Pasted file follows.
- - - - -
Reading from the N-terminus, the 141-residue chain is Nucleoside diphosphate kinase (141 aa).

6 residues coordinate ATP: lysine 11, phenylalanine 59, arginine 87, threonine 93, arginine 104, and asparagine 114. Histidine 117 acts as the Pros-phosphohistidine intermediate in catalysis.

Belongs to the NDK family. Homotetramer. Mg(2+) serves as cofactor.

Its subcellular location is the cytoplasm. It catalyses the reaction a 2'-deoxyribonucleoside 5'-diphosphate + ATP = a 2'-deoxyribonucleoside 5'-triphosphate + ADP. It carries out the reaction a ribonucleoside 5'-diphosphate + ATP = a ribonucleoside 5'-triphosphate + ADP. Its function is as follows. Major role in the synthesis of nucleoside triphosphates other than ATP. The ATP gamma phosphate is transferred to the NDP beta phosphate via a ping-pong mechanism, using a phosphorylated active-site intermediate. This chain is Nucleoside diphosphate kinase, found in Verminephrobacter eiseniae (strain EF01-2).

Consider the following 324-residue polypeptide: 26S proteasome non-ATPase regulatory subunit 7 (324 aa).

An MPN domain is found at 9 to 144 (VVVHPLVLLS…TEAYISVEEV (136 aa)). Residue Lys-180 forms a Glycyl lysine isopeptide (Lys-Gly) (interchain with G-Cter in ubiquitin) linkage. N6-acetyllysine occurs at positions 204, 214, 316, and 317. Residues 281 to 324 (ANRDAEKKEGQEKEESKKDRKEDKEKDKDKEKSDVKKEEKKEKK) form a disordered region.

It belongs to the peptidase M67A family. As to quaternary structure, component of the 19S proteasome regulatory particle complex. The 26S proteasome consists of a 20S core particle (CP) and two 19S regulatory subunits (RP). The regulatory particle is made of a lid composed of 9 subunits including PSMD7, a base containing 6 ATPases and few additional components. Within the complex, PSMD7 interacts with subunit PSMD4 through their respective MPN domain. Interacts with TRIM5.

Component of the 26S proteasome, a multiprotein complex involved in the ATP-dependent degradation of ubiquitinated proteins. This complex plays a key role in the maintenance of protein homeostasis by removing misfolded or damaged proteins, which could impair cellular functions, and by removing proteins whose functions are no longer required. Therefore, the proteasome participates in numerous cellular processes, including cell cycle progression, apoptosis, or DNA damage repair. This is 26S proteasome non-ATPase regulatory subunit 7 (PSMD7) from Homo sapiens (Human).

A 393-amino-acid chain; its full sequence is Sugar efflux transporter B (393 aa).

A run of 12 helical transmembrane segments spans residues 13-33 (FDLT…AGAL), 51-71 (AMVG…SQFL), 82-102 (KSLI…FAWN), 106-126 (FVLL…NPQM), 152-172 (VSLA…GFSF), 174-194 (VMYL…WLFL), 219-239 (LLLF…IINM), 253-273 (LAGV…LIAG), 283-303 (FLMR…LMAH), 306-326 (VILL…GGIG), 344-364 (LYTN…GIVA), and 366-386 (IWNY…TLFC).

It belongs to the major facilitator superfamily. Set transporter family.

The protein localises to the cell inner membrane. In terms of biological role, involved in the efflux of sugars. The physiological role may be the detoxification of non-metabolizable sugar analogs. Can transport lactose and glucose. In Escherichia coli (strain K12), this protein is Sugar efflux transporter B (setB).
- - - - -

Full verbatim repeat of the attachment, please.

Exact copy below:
Reading from the N-terminus, the 141-residue chain is Nucleoside diphosphate kinase (141 aa).

6 residues coordinate ATP: lysine 11, phenylalanine 59, arginine 87, threonine 93, arginine 104, and asparagine 114. Histidine 117 acts as the Pros-phosphohistidine intermediate in catalysis.

Belongs to the NDK family. Homotetramer. Mg(2+) serves as cofactor.

Its subcellular location is the cytoplasm. It catalyses the reaction a 2'-deoxyribonucleoside 5'-diphosphate + ATP = a 2'-deoxyribonucleoside 5'-triphosphate + ADP. It carries out the reaction a ribonucleoside 5'-diphosphate + ATP = a ribonucleoside 5'-triphosphate + ADP. Its function is as follows. Major role in the synthesis of nucleoside triphosphates other than ATP. The ATP gamma phosphate is transferred to the NDP beta phosphate via a ping-pong mechanism, using a phosphorylated active-site intermediate. This chain is Nucleoside diphosphate kinase, found in Verminephrobacter eiseniae (strain EF01-2).

Consider the following 324-residue polypeptide: 26S proteasome non-ATPase regulatory subunit 7 (324 aa).

An MPN domain is found at 9 to 144 (VVVHPLVLLS…TEAYISVEEV (136 aa)). Residue Lys-180 forms a Glycyl lysine isopeptide (Lys-Gly) (interchain with G-Cter in ubiquitin) linkage. N6-acetyllysine occurs at positions 204, 214, 316, and 317. Residues 281 to 324 (ANRDAEKKEGQEKEESKKDRKEDKEKDKDKEKSDVKKEEKKEKK) form a disordered region.

It belongs to the peptidase M67A family. As to quaternary structure, component of the 19S proteasome regulatory particle complex. The 26S proteasome consists of a 20S core particle (CP) and two 19S regulatory subunits (RP). The regulatory particle is made of a lid composed of 9 subunits including PSMD7, a base containing 6 ATPases and few additional components. Within the complex, PSMD7 interacts with subunit PSMD4 through their respective MPN domain. Interacts with TRIM5.

Component of the 26S proteasome, a multiprotein complex involved in the ATP-dependent degradation of ubiquitinated proteins. This complex plays a key role in the maintenance of protein homeostasis by removing misfolded or damaged proteins, which could impair cellular functions, and by removing proteins whose functions are no longer required. Therefore, the proteasome participates in numerous cellular processes, including cell cycle progression, apoptosis, or DNA damage repair. This is 26S proteasome non-ATPase regulatory subunit 7 (PSMD7) from Homo sapiens (Human).

A 393-amino-acid chain; its full sequence is Sugar efflux transporter B (393 aa).

A run of 12 helical transmembrane segments spans residues 13-33 (FDLT…AGAL), 51-71 (AMVG…SQFL), 82-102 (KSLI…FAWN), 106-126 (FVLL…NPQM), 152-172 (VSLA…GFSF), 174-194 (VMYL…WLFL), 219-239 (LLLF…IINM), 253-273 (LAGV…LIAG), 283-303 (FLMR…LMAH), 306-326 (VILL…GGIG), 344-364 (LYTN…GIVA), and 366-386 (IWNY…TLFC).

It belongs to the major facilitator superfamily. Set transporter family.

The protein localises to the cell inner membrane. In terms of biological role, involved in the efflux of sugars. The physiological role may be the detoxification of non-metabolizable sugar analogs. Can transport lactose and glucose. In Escherichia coli (strain K12), this protein is Sugar efflux transporter B (setB).